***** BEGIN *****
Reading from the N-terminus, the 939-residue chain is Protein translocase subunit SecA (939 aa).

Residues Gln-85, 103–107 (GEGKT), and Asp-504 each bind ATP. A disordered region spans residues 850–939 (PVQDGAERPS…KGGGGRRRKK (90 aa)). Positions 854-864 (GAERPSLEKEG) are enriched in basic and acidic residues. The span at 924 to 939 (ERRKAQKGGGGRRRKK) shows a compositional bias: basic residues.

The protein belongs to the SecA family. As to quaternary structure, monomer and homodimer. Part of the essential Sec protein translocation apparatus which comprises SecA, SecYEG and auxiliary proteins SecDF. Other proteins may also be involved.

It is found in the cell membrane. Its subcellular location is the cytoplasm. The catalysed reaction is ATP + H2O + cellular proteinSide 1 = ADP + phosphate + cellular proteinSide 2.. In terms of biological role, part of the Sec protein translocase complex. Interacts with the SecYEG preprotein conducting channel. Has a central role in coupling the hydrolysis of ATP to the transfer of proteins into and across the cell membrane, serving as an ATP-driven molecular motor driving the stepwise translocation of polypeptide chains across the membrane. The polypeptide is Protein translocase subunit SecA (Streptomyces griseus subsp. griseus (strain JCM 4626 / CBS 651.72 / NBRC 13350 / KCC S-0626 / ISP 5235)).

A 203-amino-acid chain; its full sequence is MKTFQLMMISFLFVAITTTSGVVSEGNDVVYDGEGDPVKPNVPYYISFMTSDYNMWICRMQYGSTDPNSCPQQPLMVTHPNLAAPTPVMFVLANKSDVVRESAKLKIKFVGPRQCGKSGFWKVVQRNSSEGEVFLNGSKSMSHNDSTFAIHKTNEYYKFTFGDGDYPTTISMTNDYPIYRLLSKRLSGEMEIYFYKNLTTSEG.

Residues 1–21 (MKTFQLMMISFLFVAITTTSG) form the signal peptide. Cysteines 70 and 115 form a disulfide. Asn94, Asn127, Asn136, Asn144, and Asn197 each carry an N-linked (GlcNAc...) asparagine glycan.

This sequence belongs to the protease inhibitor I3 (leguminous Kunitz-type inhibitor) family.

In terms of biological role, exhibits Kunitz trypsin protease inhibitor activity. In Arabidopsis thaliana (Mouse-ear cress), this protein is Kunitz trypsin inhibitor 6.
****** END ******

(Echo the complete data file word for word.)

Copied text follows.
Reading from the N-terminus, the 939-residue chain is Protein translocase subunit SecA (939 aa).

Residues Gln-85, 103–107 (GEGKT), and Asp-504 each bind ATP. A disordered region spans residues 850–939 (PVQDGAERPS…KGGGGRRRKK (90 aa)). Positions 854-864 (GAERPSLEKEG) are enriched in basic and acidic residues. The span at 924 to 939 (ERRKAQKGGGGRRRKK) shows a compositional bias: basic residues.

The protein belongs to the SecA family. As to quaternary structure, monomer and homodimer. Part of the essential Sec protein translocation apparatus which comprises SecA, SecYEG and auxiliary proteins SecDF. Other proteins may also be involved.

It is found in the cell membrane. Its subcellular location is the cytoplasm. The catalysed reaction is ATP + H2O + cellular proteinSide 1 = ADP + phosphate + cellular proteinSide 2.. In terms of biological role, part of the Sec protein translocase complex. Interacts with the SecYEG preprotein conducting channel. Has a central role in coupling the hydrolysis of ATP to the transfer of proteins into and across the cell membrane, serving as an ATP-driven molecular motor driving the stepwise translocation of polypeptide chains across the membrane. The polypeptide is Protein translocase subunit SecA (Streptomyces griseus subsp. griseus (strain JCM 4626 / CBS 651.72 / NBRC 13350 / KCC S-0626 / ISP 5235)).

A 203-amino-acid chain; its full sequence is MKTFQLMMISFLFVAITTTSGVVSEGNDVVYDGEGDPVKPNVPYYISFMTSDYNMWICRMQYGSTDPNSCPQQPLMVTHPNLAAPTPVMFVLANKSDVVRESAKLKIKFVGPRQCGKSGFWKVVQRNSSEGEVFLNGSKSMSHNDSTFAIHKTNEYYKFTFGDGDYPTTISMTNDYPIYRLLSKRLSGEMEIYFYKNLTTSEG.

Residues 1–21 (MKTFQLMMISFLFVAITTTSG) form the signal peptide. Cysteines 70 and 115 form a disulfide. Asn94, Asn127, Asn136, Asn144, and Asn197 each carry an N-linked (GlcNAc...) asparagine glycan.

This sequence belongs to the protease inhibitor I3 (leguminous Kunitz-type inhibitor) family.

In terms of biological role, exhibits Kunitz trypsin protease inhibitor activity. In Arabidopsis thaliana (Mouse-ear cress), this protein is Kunitz trypsin inhibitor 6.